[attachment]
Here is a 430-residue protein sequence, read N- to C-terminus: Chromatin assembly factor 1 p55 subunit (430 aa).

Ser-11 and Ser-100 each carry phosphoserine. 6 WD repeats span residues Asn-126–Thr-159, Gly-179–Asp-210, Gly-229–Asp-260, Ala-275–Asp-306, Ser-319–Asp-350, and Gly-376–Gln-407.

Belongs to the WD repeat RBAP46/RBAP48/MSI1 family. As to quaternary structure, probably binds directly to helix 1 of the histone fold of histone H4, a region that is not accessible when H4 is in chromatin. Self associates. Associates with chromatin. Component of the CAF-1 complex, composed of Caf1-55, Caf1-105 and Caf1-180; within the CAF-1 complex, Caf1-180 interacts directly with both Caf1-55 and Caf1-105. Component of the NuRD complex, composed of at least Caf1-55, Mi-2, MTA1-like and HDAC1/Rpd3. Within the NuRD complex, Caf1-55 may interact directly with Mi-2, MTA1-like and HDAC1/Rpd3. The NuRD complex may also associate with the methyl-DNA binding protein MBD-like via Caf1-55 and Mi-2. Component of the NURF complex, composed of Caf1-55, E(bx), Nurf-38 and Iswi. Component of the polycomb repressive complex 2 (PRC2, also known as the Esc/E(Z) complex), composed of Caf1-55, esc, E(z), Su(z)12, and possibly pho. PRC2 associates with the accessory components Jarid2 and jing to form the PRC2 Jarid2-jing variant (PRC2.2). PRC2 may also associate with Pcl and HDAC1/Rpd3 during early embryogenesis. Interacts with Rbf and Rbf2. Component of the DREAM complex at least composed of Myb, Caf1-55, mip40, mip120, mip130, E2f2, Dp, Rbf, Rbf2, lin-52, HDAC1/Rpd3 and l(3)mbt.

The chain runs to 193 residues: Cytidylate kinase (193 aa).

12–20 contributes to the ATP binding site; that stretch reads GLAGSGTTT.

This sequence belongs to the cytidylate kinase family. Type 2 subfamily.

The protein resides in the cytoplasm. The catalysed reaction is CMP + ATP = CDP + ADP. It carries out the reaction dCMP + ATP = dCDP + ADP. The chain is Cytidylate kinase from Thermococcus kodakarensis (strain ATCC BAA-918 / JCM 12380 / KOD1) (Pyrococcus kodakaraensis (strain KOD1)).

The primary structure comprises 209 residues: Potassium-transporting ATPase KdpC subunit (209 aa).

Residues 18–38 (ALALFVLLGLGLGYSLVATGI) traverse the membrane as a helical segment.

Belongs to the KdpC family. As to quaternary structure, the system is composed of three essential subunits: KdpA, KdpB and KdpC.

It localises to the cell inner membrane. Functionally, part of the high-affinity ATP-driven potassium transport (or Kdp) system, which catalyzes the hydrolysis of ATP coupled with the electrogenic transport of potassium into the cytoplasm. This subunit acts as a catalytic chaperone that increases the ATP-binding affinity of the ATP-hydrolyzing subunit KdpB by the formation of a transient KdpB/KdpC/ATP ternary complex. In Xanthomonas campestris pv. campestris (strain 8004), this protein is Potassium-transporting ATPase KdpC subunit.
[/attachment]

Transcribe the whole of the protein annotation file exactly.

Here is a 430-residue protein sequence, read N- to C-terminus: Chromatin assembly factor 1 p55 subunit (430 aa).

Ser-11 and Ser-100 each carry phosphoserine. 6 WD repeats span residues Asn-126–Thr-159, Gly-179–Asp-210, Gly-229–Asp-260, Ala-275–Asp-306, Ser-319–Asp-350, and Gly-376–Gln-407.

Belongs to the WD repeat RBAP46/RBAP48/MSI1 family. As to quaternary structure, probably binds directly to helix 1 of the histone fold of histone H4, a region that is not accessible when H4 is in chromatin. Self associates. Associates with chromatin. Component of the CAF-1 complex, composed of Caf1-55, Caf1-105 and Caf1-180; within the CAF-1 complex, Caf1-180 interacts directly with both Caf1-55 and Caf1-105. Component of the NuRD complex, composed of at least Caf1-55, Mi-2, MTA1-like and HDAC1/Rpd3. Within the NuRD complex, Caf1-55 may interact directly with Mi-2, MTA1-like and HDAC1/Rpd3. The NuRD complex may also associate with the methyl-DNA binding protein MBD-like via Caf1-55 and Mi-2. Component of the NURF complex, composed of Caf1-55, E(bx), Nurf-38 and Iswi. Component of the polycomb repressive complex 2 (PRC2, also known as the Esc/E(Z) complex), composed of Caf1-55, esc, E(z), Su(z)12, and possibly pho. PRC2 associates with the accessory components Jarid2 and jing to form the PRC2 Jarid2-jing variant (PRC2.2). PRC2 may also associate with Pcl and HDAC1/Rpd3 during early embryogenesis. Interacts with Rbf and Rbf2. Component of the DREAM complex at least composed of Myb, Caf1-55, mip40, mip120, mip130, E2f2, Dp, Rbf, Rbf2, lin-52, HDAC1/Rpd3 and l(3)mbt.

The chain runs to 193 residues: Cytidylate kinase (193 aa).

12–20 contributes to the ATP binding site; that stretch reads GLAGSGTTT.

This sequence belongs to the cytidylate kinase family. Type 2 subfamily.

The protein resides in the cytoplasm. The catalysed reaction is CMP + ATP = CDP + ADP. It carries out the reaction dCMP + ATP = dCDP + ADP. The chain is Cytidylate kinase from Thermococcus kodakarensis (strain ATCC BAA-918 / JCM 12380 / KOD1) (Pyrococcus kodakaraensis (strain KOD1)).

The primary structure comprises 209 residues: Potassium-transporting ATPase KdpC subunit (209 aa).

Residues 18–38 (ALALFVLLGLGLGYSLVATGI) traverse the membrane as a helical segment.

Belongs to the KdpC family. As to quaternary structure, the system is composed of three essential subunits: KdpA, KdpB and KdpC.

It localises to the cell inner membrane. Functionally, part of the high-affinity ATP-driven potassium transport (or Kdp) system, which catalyzes the hydrolysis of ATP coupled with the electrogenic transport of potassium into the cytoplasm. This subunit acts as a catalytic chaperone that increases the ATP-binding affinity of the ATP-hydrolyzing subunit KdpB by the formation of a transient KdpB/KdpC/ATP ternary complex. In Xanthomonas campestris pv. campestris (strain 8004), this protein is Potassium-transporting ATPase KdpC subunit.